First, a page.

Tachyon condensation

From Academic Kids

In physics, tachyon condensation is a process in which a tachyonic field—usually a scalar field—of a negative squared mass acquires a vacuum expectation value and reaches the minimum of the potential energy. While the field is tachyonic (and unstable) near the original point—the maximum of the potential—it gets a non-negative mass (and becomes stable) near the minimum.

The appearance of tachyons is a potentially lethal problem for any theory: the notion of an imaginary mass is troubling, and many proposed tachyon models involve violating causality. The understanding of tachyon condensation seems to be the only way to make such a theory meaningful. Tachyon condensation drives the physical system to a stable state where no physical tachyons exist.

The Higgs mechanism that breaks the electroweak symmetry may be understood as a simple example of tachyon condensation. In the late 1990s, the Indian string theorist Ashoke Sen conjectured that the tachyons carried by open strings attached to D-branes in string theory reflect the instability of the D-branes with respect to their complete annihilation. The total energy carried by these tachyons has been calculated in string field theory; it agrees with the total energy of the D-branes, and all other tests have confirmed Sen's conjecture as well. Tachyons therefore experienced a comeback in the early 2000s.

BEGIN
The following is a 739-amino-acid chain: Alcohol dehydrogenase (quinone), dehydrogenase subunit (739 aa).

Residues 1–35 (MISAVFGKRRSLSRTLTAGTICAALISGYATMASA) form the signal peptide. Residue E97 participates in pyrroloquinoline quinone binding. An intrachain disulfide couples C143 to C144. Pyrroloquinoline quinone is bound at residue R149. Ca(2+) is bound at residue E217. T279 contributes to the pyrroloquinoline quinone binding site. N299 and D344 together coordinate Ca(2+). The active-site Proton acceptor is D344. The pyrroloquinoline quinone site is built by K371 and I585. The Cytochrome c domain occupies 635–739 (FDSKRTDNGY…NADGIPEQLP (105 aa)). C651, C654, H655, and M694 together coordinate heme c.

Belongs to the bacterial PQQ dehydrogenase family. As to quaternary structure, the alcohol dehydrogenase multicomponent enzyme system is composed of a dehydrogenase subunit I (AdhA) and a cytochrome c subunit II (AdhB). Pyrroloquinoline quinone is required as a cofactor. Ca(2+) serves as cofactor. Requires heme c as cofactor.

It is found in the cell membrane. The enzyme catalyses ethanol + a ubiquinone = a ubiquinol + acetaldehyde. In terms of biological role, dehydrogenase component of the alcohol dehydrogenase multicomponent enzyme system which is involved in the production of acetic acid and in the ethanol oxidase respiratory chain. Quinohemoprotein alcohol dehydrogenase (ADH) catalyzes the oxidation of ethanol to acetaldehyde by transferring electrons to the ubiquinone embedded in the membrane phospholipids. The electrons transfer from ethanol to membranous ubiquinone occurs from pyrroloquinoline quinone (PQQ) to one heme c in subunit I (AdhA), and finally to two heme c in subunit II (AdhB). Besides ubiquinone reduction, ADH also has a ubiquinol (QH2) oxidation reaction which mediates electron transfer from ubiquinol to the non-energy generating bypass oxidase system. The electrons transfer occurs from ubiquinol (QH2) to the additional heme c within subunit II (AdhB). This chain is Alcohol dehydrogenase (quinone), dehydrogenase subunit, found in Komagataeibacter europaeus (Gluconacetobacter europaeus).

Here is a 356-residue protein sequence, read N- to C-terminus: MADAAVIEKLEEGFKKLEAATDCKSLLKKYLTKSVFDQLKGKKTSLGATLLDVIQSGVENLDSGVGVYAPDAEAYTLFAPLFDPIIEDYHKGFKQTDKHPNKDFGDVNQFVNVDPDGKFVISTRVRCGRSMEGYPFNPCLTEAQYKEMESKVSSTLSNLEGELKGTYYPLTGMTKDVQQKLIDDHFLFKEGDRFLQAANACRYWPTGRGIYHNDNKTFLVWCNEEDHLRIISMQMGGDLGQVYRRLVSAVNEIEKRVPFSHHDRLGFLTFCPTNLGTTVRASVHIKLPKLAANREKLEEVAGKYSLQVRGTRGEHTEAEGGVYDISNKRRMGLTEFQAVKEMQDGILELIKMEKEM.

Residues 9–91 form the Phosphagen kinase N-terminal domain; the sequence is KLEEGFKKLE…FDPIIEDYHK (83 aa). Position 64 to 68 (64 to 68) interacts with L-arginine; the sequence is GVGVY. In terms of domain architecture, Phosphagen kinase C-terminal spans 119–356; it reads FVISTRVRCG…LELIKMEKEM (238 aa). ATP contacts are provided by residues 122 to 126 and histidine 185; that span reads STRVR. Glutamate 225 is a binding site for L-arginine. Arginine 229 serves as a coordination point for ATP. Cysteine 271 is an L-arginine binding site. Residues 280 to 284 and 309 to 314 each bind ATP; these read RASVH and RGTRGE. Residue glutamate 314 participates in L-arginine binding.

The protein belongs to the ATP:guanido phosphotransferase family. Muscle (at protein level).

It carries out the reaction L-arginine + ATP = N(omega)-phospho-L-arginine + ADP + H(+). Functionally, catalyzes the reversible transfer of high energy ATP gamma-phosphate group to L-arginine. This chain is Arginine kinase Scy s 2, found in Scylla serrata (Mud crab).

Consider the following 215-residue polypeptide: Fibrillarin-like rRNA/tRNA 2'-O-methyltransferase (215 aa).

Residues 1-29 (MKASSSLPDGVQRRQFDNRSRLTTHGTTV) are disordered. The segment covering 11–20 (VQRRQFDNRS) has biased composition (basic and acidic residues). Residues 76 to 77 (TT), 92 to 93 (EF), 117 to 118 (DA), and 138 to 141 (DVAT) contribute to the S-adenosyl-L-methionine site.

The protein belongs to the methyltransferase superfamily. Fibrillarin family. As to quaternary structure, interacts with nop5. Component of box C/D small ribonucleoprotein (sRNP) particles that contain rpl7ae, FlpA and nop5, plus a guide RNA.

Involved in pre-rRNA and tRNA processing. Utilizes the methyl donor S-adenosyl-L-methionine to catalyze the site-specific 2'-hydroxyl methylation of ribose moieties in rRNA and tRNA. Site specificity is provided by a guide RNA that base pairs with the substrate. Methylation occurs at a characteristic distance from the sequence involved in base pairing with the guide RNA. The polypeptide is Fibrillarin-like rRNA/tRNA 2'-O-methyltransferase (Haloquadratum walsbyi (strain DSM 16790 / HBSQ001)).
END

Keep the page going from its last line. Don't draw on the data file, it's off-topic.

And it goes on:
The character of closed string tachyons is more subtle, and the first steps towards our understanding of their fate have been made by Adams, Polchinski, and Silverstein in the case of twisted closed string tachyons. The fate of the closed string tachyon in the 26-dimensional bosonic string theory remains unknown.Template:Physics-stub

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